RCA TK44/TK45/TK46

The RCA TK44A was introduced in 1968. It was a three-tube Plumbicon camera. The upgraded TK44B, introduced in 1971, was a huge hit. More than 600 were produced by RCA, making the TK44 series one of its most popular and profitable cameras. Engineers and camera operators liked the TK44’s ease of maintenance, its ease of operation, and the bright and warm color images it produced. Many TK44s remained in service at TV stations into the late 1980s. Some TK44s were replaced by the TK47, which also saw service for up to 15 or even 20 years.

Just above the TK46 photos at the bottom of the page, you can see a comparison of the TK44 and TK45. The TK45 looked almost like the 44, but had a lower tally dome light, and black vent doors and trim replaced the 44’s brushed aluminum. The TK46 had a much different tan and blue scheme and featured an adjustable viewfinder that would tilt up and down. There were some interesting modifications inside these three cameras which included a steady progression of automatic setup controls, but the three-tube design and the great pictures that came from them were a staple of this series. Most photos on this page feature the TK44, as there aren’t many good images around of the TK45s and 46s. The 46 had a truncated life as the TK47 came out in 1978, just two years after the 46 was introduced.

There is a very interesting back story of how the TK44 came to be, involving a great deal of intrigue and secret funds for a stealth development program inside RCA. I’ve written the story as told to me by the RCA engineers involved, and you can read all the twists and turns of the story here.

NUP_101245_0006A beautiful 1975 shot of a 44 working on The Tonight Show with Johnny, Joan and Ed who are obviously having a party….as usual. Note how the TK44s were marked before the introduction of the “Nebraska N” in 1976.
Photo courtesy NBC Universal Photo Bank. All rights reserved. Images may not be copied, archived, sold, leased or shared.

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The above and below photos are all of the same 1978 election night set in Studio 8G at 30 Rock, but the first three were taken the day before while finishing touches were being made. In the photo above, note that while three of the four cameras have the NBC logo introduced in 1976, the one in the center of the photo still carries the old “NBC Color” signage. Photos courtesy Dennis Degan.

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It’s Election Night 1978, and here are Andrea Mitchell, John Chancellor, David Brinkley and Tom Brokaw at work on the set we saw above. Below are three great shots from Studio 8H on December 17, 1977, as Elvis Costello performs on Saturday Night Live. In the Gallery, I’ve added a special feature on these studios and the famous Chapman crane that calls 8H home. Click here to see it.
Photos courtesy NBC Universal Photo Bank. All rights reserved. Images may not be copied, archived, sold, leased or shared.

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Bob Hope at NBC Burbank on October 15, 1975 during the taping of Bob Hope’s 25 Years Of Comedy.
Photo courtesy NBC Universal Photo Bank. All rights reserved. Images may not be copied, archived, sold, leased or shared.

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Longtime NBC cameraman Sidney Chomsky with a TK44 at an Academy Awards show. Note the “Proud N” logo that replaced the “Nebraska N” and brought back the Peacock. Sid’s son Natt, an ABC tape editor, sent this to me and I thank him. For an interesting look at another multi-generational TV family, click here.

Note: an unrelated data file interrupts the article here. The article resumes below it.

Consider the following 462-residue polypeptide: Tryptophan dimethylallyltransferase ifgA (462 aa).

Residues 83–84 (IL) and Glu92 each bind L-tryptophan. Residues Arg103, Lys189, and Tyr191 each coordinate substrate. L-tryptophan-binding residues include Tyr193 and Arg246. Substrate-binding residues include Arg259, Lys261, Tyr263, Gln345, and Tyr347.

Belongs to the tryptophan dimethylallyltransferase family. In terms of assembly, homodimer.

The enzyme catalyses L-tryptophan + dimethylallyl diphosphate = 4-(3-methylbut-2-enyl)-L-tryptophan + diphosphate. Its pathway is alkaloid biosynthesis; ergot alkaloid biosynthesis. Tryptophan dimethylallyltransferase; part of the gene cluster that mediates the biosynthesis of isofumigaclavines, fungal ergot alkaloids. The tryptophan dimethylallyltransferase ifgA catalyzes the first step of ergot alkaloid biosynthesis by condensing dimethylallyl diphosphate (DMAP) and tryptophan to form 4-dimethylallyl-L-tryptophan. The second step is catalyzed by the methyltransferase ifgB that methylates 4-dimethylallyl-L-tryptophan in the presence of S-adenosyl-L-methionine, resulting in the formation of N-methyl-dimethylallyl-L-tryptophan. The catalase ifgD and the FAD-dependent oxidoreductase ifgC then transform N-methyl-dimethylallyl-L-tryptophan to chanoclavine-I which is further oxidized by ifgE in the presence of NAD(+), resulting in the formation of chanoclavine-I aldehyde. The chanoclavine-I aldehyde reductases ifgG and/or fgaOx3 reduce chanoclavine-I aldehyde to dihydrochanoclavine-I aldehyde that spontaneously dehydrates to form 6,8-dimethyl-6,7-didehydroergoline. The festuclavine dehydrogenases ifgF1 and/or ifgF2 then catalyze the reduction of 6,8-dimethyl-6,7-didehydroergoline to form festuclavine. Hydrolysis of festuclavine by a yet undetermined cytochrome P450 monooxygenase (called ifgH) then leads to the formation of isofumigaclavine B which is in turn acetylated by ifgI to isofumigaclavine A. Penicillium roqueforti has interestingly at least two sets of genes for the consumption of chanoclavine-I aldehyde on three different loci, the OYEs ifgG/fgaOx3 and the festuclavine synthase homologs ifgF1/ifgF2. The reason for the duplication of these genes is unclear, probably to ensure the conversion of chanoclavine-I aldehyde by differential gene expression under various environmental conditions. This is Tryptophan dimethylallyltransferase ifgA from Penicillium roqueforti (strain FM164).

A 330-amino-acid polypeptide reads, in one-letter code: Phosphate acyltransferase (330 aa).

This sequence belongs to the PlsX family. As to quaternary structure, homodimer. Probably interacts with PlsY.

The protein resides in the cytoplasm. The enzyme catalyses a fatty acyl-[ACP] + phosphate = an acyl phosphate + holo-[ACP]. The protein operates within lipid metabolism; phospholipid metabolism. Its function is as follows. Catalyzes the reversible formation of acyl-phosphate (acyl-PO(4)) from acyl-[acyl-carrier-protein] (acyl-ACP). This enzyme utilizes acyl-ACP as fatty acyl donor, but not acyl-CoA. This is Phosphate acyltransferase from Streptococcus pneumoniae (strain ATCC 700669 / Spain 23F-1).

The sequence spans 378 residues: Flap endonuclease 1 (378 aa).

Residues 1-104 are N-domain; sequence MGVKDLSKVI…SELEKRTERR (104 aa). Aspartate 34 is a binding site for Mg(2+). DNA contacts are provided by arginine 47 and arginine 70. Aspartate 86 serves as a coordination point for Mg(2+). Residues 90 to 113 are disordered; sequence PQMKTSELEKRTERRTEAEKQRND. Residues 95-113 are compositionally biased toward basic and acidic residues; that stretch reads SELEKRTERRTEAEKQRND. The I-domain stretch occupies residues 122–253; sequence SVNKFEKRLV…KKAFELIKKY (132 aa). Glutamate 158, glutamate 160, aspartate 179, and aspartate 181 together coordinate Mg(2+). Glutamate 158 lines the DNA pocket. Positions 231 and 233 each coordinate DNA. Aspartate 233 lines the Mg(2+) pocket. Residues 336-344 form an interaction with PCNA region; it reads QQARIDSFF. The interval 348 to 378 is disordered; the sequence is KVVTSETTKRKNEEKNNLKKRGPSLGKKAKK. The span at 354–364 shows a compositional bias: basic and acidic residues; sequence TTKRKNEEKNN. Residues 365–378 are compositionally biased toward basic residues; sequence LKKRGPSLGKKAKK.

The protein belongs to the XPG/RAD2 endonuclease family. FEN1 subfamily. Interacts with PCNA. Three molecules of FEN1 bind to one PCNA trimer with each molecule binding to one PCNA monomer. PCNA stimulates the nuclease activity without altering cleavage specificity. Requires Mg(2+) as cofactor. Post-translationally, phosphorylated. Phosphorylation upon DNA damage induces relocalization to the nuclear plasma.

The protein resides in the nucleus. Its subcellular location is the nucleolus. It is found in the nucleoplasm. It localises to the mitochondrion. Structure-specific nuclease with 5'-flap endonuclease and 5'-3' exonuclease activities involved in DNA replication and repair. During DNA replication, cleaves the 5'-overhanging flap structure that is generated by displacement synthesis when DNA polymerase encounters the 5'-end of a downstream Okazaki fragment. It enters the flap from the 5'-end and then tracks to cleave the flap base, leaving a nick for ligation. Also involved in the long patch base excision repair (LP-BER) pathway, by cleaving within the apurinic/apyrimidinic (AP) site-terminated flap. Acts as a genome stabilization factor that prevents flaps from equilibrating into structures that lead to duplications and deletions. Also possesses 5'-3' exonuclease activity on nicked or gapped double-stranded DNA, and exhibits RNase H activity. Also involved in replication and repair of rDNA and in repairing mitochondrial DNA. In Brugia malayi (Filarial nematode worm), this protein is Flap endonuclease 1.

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NBC Sports’ NFL ’78 in Studio 6A at 30 Rock. Marv Albert and Bryant Gumbel discuss the Broncos-Raiders battle for the AFC West before a group of TK44s.

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In the three images above, we are at Studio 81 at Reeves Teletape for a home show called Hittin’ Home, with Chuck Woolery and Nancy Glass, in 1979. The crane is a Chapman Nike model. The image just above shows my friend Joe LoRe’ on Camera 4 of that show. He’s a tad older here than in the photo of him at ABC on the TK60 page. In the two shots below, we’re on the Sesame Street set with Reeves the same year.

Photos courtesy Dennis Degan.

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Here’s 30 Rock’s Studio 6A as home of Tom Snyder’s Tomorrow show. It also served as home for David Letterman’s morning program and Late Night through the Letterman and Conan O’Brien years. Jimmy Fallon briefly used 6A for Late Night while Studio 6B, his usual studio, was being renovated for Tonight. 6A has also hosted the syndicated Dr. Oz show and The Meredith Vieira Show, and in summer 2016 was home for Maya and Marty with Maya Rudolph and Martin Short. 6A was the first studio in 30 Rock to be equipped for high definition video.
Photo courtesy of Dennis Degan

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Above is 30-year NBC Burbank veteran Jon Olson during a Jerry Lewis Show rehearsal. He’s protecting his eyes from the crew hanging lights there in Studio 2. As it happens, just across the hall, Dean Martin is in rehearsal too. Jon was behind the camera for the first 10 years and worked mostly on specials like Hallmark Hall of Fame (“Our Town,” “Clarence Darrow,” “Gideon’s Trumpet,” etc.), some Laugh-In, Sanford and Son, Chico and the Man, CPO Sharkey with Don Rickles, Phyllis Diller’s show, and Richard Pryor’s summer show. He also worked a few seasons of Flip Wilson, Andy Williams, The Hollywood Squares, Let’s Make a Deal, and many more. Boy…just look back at that list! Jon even won an Emmy for Doug Henning’s World of Magic, which was a one-camera show. He spent the next 20 years in news, and when he left was West Coast Technical Director for NBC Nightly News with Tom Brokaw.